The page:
Wednesday, 26 May 2010
Orange Wednesday: The Bonesetter's daughter (Tan)
When I spotted Amy Tan's The joy luck club in the library booksale for 20p, I couldn't resist it. This amazing multistranded debut novel tells the story of four Chinese mothers and four first generation Chinese-American daughters. The novel is cleverly constructed so that it is almost like a collection of stories - the mothers reveal their experiences of growing up in China, and these are contrasted with their daughters experiences in America. I found it to be a wonderful evocation of mother-daughter relationships as well as a fantastic insight into both Chinese and immigrant cultures.
Whilst this was not longlisted for the Orange prize, two of her later novels had been: The bonesetter's daughter and The hundred secret senses. And having read The joy luck club, it was not long before I sought one of them out.
If anything, I enjoyed The bonesetter's daughter even more than The joy luck club. It was somewhat similar, in that it combined the experiences of a first generation Chinese-American daughter with that of her mother in , but I felt that by focussing on just one pair, the characters and the story were much more developed. Ruth and her mother LuLing have many of the same issues as the women in The joy luck club - Ruth frequently struggles to understand her mother who, despite having lived in the United States for 50 years, is very keen to hold onto her Chinese customs and heritage and only speaks very poor English, and her mother has obviously had to try to come to terms with bringing up her daughter in a culture very different from the one that she was brought up in. This becomes more apparent after the mid-section of the book which describes LuLing's story of life in a small village in China in the 1930s.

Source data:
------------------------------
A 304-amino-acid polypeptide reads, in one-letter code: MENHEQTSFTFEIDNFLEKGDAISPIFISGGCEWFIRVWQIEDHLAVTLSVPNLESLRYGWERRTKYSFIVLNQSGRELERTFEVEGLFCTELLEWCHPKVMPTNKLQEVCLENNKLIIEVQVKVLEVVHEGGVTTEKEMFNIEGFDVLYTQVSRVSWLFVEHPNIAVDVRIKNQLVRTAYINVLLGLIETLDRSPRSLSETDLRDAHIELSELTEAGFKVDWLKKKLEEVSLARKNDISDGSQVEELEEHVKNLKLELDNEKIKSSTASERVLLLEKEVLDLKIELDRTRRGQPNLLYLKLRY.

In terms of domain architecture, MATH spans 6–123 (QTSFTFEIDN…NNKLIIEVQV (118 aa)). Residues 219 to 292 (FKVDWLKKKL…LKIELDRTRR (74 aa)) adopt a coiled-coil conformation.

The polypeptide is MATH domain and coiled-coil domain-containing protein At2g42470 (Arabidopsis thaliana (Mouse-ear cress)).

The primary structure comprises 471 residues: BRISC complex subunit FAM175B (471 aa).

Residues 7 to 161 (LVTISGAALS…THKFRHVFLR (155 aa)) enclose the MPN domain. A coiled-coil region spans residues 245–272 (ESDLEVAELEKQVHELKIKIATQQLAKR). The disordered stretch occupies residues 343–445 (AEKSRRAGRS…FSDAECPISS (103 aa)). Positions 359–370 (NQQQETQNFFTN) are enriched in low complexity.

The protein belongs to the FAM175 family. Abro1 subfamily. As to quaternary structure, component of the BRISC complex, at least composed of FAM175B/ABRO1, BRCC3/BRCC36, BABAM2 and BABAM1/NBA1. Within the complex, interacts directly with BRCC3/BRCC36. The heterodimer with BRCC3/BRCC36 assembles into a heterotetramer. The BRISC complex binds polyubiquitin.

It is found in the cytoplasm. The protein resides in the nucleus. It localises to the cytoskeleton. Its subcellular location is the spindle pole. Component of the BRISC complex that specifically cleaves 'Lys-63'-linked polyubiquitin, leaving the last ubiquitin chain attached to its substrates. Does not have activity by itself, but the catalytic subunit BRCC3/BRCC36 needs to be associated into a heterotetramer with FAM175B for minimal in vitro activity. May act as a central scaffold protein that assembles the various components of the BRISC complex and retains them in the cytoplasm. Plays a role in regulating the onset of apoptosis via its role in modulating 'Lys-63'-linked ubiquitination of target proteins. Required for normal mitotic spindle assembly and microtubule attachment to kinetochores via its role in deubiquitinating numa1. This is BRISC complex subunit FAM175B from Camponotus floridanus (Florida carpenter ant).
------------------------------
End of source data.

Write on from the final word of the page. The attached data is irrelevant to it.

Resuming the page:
Amy Tan's writing is both beautiful and easy to read, so coupled with an interesting story and details about a culture with which I am not particularly familiar, I hugely enjoyed this novel.
I'm extremely keen to get hold of The hundred secret senses now, but I'm also intrigued to seek out her memoir, The opposite of fate. Has anyone read either of those?